Sam Reeves is a retired cotton merchant, bodysurfer, pro-am partner and one of golf’s trusted old souls

I first heard about Sam Reeves 15 or 20 years ago. At Cypress Point, if good fortune got you there, a caddie might point out his magnificent house, between the course and the ocean. Someone would say that Tiger had just been to the Reeves house for dinner, or that Butch had given Fred a lesson there, in the backyard. In any given Pebble week, the guest list might include a range of Tour elites: Jim “Bones” Mackay, Jay Haas, Tim Finchem, and also Peyton Manning and Tom Brady and that whole crowd. I imagined the houselord as an industrialist of the old school, sniffing his port. Then I met him.

A mutual friend, Brian Roberts of Philadelphia, got us together, in South Florida, during the Honda tournament. Sam Reeves invited me to dinner with his wife and two of their younger friends.

He’s 82 but he doesn’t look or act it, and he’s as slender as Hogan’s Merion 1-iron. (He ordered moderately, in a rural Georgia accent, from both sides of the menu.) I learned that Sam and Betsy were married in 1958, at an historic church in downtown Asheville, N.C., and that their four daughters have traveled the world with their father, on work and mission trips both.

Reeves is in great shape in a variety of ways. He made his fortune as a cotton king, opening China to the American cotton trade in the wake of Nixon-Kissinger. At the AT&T Pebble Beach Pro-Am this year, Sam and Nick Watney made the cut. If an older amateur has ever played all four rounds there—walking!—I’d like to hear about it.

We were a fivesome at a Juno Beach fish-house: Nick Watney and me on one side of our booth, Betsy and Sam on the other, Adam Scott in between them. (Our host has played golf or broken bread with 25 Masters winners, including Claude Harmon, Butch’s father.) Sam wears his vitality as another man might wear cologne, and he packs more questions than answers, though he has plenty of both. Asking questions keeps you young, don’t you think?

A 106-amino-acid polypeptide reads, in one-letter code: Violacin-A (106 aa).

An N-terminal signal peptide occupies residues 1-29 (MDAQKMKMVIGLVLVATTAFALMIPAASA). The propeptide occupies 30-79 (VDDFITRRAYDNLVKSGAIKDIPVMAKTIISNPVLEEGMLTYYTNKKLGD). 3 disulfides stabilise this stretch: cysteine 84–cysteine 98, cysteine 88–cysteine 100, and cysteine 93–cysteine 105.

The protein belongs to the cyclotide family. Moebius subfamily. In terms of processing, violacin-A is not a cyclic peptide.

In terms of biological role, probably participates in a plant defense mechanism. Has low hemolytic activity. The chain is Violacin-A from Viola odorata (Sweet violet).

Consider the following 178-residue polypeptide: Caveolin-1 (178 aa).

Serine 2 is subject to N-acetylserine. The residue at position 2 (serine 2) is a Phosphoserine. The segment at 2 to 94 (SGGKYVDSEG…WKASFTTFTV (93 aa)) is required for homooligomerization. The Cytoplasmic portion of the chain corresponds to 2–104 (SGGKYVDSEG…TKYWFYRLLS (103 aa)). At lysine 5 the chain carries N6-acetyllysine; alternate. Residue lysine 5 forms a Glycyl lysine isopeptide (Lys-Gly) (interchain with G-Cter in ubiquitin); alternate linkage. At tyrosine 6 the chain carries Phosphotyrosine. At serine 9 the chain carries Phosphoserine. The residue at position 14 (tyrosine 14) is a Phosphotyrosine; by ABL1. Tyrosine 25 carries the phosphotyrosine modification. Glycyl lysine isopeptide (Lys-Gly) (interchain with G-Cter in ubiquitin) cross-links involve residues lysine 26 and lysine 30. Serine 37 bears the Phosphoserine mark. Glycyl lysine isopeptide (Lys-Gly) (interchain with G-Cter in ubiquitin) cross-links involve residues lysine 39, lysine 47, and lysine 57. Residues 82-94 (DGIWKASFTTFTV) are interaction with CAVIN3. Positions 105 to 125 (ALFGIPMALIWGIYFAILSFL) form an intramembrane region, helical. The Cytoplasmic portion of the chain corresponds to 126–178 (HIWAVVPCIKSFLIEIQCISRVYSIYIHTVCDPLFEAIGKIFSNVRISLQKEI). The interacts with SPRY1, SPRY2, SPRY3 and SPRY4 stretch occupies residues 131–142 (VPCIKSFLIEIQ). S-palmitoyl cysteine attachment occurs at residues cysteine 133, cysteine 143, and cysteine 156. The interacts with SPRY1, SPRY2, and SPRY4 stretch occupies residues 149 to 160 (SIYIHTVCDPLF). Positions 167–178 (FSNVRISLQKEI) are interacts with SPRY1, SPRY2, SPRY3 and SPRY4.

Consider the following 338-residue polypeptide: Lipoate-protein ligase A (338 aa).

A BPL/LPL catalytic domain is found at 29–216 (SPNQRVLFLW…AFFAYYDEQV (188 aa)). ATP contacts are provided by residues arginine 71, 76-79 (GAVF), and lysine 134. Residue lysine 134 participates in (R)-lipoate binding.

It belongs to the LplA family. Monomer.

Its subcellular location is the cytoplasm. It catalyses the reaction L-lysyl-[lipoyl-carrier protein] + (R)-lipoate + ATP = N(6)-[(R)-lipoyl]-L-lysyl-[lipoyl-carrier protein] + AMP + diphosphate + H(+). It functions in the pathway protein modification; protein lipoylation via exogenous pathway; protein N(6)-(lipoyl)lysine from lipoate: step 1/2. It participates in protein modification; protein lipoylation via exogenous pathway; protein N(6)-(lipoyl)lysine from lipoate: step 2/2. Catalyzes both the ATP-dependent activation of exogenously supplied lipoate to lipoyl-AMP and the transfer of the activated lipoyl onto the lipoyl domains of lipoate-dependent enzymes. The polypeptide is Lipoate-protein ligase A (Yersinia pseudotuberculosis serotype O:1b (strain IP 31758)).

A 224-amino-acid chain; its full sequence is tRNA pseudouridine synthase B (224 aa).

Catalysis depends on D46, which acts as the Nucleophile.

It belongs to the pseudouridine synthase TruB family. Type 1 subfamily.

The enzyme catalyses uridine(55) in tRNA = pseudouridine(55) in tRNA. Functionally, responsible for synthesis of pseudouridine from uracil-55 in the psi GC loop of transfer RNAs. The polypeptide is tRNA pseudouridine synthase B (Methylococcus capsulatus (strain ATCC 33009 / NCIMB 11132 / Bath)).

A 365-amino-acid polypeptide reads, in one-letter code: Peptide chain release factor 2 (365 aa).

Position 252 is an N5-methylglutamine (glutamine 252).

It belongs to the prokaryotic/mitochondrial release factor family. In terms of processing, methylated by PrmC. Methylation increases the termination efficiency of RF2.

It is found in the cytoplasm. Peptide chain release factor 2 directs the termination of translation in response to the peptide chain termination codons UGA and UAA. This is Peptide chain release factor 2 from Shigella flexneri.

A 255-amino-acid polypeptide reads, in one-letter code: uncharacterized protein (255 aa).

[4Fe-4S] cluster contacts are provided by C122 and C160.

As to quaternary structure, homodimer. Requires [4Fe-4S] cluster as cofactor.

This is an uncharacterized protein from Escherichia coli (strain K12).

“Well, our friend Brian’s getting his squash game in shape for the Maccabiah Games, isn’t he?” Sam said.

“What’s that?” Adam asked.

“The Jewish Olympics,” Sam said. “They play them in Israel every four years.” Not a well-known thing, but Sam’s beat is the world.

One of his hobbies is bodysurfing, as it is for me, and a couple days later we met again, at a beach club, bathing suits on. Two and half hours later, though, we were still on the barren side of the dunes, the gray Atlantic yawning. Sam, who played golf at Chapel Hill in the 1950s, is a plus-4 conversationalist.

“I believe we all have a creator,” Sam said. His eyes, bright blue, have a power source all their own. “We all seek to deepen our mental, physical, occupational and social lives. People the world over want what you and I want. They want dignity. They want to be valued.” Beachside chitchat, Sam Reeves-style.

Adam Scott met Sam when the Australian was a 19-year-old amateur. “I learned how to be a human being from Sam,” he told me. We were in a windowless room deep in the PGA National clubhouse. The 2013 Masters champ was sitting on a cargo box after insisting that I take the lone chair. “Sam’s one of the biggest role models in my life.”

In 2001, when Christy and Butch Harmon were married, Sam Reeves was the best man. “In personality, Sam and I are 180 degrees apart, but we love each other,” Butch said. Butch, like Sam, has seen the world’s dark underbellies. “Sam cares. It’s not a bulls— care. He actually cares.” Butch and Christy, with rising emotion, talked about Sam’s commitment to their son, a budding historian—and not a golfer—now preparing for grad school.

But with Sam, there’s always the tug of the game. For his 70th birthday, he and Butch went to Scotland. The nastier the weather, the happier Sam was. He wrote in an e-mail, “Golf embraces character, perseverance, grit, courage, mental strength, timeliness, worldly disappointment, hope, faith, pain. And, yes, joy, accomplishment and satisfaction.”

The intimate dinners held at the Reeves home during the Pebble Beach tournament are occasions where the players can breathe. One winter night, a decade or so ago, José María Olazábal talked about the unthinkable prospect of a life without golf, after a mysterious foot ailment caused him to miss all of 1996. But by April 1999, he and Greg Norman were in the day’s final twosome on Masters Sunday.

“And I remember being on 13 green on Sunday with Greg,” Olazábal said that night, as Butch recalled it. “He has a 20-footer for eagle, I have a 15-footer for birdie, the flowers are magnificent and I am thinking, “How lucky am I to be here?” And then Greg made the putt.”

The room was still. Sam could not contain himself.

“But what did you do, Ollie? What did you do with that birdie putt?!”

The author welcomes your feedback at

Exit mobile version